I have designed the PCB layout for the 4 PCB's for the motor limit switchs (one for each motor). And also the limit switch interface board that they will all plug into. (The interface board is wired up to the Arduinos.) Due to the Christmas break my manufacturing capacity is limited and this is a show stopper for the moment. I can do the seat base test flaps like the back seat test flaps so that will be next.https://www.youtube.com/watch?v=AOgh_wQCULkUPDATE Sunday, 27th December 2015
After looking at the repositioning of the motor on the back seat flap to match motor direction response, it aint going to happen just yet. I need to look at how the seat base flaps are going to work for now.
The seat base test flaps have been started. The test breadboard was chopped and fitted to duplicate the pivots like the seat back. Whether this is right or wrong remains to be seen.
Fitting the spaces to the seat base actuators like the seat back actuators.
Setting the push rod length for the seat base actuators. This is a preliminary adjustment and will be refined once the motion control has been tested (just like the seat back flaps). With this setup I am hoping to reinforce it and build it to actually test real loads.UPDATE Monday, 28th December 2015
Finally got all four seat flaps working together. I have gone for 9 to -3 G's for the full range of movement. I may need to go to 6 to -2 G's to get the appropriate force sensation from the seat. I will be getting some real flying time in to make sure that the seat responds truely.
The motor responses need more work. Still lumpy and sluggish. I am not sure whether it is resolution related or not. I need to send a mathematically calculated commands to the motors to check their dynamics. I will investigate the software further or I may need to write some routines myself to send.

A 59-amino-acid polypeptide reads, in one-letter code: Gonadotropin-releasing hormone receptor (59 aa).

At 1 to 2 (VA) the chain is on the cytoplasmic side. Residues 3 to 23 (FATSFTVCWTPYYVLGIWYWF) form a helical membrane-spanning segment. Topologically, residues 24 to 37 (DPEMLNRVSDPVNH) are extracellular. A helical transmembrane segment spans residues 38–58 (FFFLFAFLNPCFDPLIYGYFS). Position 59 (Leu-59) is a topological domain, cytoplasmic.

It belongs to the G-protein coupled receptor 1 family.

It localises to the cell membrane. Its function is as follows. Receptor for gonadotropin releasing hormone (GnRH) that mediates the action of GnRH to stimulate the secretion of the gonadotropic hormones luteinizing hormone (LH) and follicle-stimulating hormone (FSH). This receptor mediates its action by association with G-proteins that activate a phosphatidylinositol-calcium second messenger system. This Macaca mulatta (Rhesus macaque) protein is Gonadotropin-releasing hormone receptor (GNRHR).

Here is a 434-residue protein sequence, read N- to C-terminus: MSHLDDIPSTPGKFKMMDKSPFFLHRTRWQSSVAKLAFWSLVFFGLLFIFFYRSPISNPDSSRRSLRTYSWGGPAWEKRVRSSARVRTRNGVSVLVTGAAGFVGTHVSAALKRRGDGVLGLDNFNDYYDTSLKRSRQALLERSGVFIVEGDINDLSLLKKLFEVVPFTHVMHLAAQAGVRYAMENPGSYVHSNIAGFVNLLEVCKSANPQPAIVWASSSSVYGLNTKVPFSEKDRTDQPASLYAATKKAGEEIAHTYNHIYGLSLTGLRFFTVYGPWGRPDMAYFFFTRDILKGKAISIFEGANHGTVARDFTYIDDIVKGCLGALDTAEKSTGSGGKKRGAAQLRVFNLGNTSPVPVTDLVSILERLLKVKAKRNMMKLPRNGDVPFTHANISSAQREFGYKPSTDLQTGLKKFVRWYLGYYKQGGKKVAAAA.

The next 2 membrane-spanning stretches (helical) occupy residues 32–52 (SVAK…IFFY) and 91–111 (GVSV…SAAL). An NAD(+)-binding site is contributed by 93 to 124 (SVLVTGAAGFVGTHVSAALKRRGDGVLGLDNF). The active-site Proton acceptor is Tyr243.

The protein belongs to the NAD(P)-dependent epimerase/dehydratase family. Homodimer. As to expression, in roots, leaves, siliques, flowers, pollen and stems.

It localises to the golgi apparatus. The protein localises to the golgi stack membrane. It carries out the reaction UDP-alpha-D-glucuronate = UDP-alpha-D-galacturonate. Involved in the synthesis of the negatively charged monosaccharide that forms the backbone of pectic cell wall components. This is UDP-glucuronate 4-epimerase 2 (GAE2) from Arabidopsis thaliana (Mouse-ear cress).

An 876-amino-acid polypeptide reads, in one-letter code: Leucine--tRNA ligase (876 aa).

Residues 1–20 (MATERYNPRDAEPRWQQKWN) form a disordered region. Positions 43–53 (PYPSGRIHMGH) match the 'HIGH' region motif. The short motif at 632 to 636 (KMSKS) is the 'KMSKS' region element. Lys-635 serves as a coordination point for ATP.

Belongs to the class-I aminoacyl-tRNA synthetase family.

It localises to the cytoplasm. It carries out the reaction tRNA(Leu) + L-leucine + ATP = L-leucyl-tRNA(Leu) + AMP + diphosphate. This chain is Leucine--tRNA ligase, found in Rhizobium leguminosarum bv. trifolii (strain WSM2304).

Anyways here it is working with a joystick as a command input to all the motors.https://www.youtube.com/watch?v=Thr4TU3_OiwUPDATE Sunday, 10th January 2016
The Limit switch boards have been designed and built. An opto interrupted board will close a relay when the motor is in a good position, one for each seat flap motor position. These are strung together so as a short circuit to the interface board. On a short circuit the interface board sends a good signal to the arduinos and the motors are commanded. Any out of position or break in wiring will cause a bad signal where the arduinos will lock all the motors. The optical masks are being laser cut out of 2mm black acrylic after being drawn up in CorelDraw once the angles and dimensions were calculated.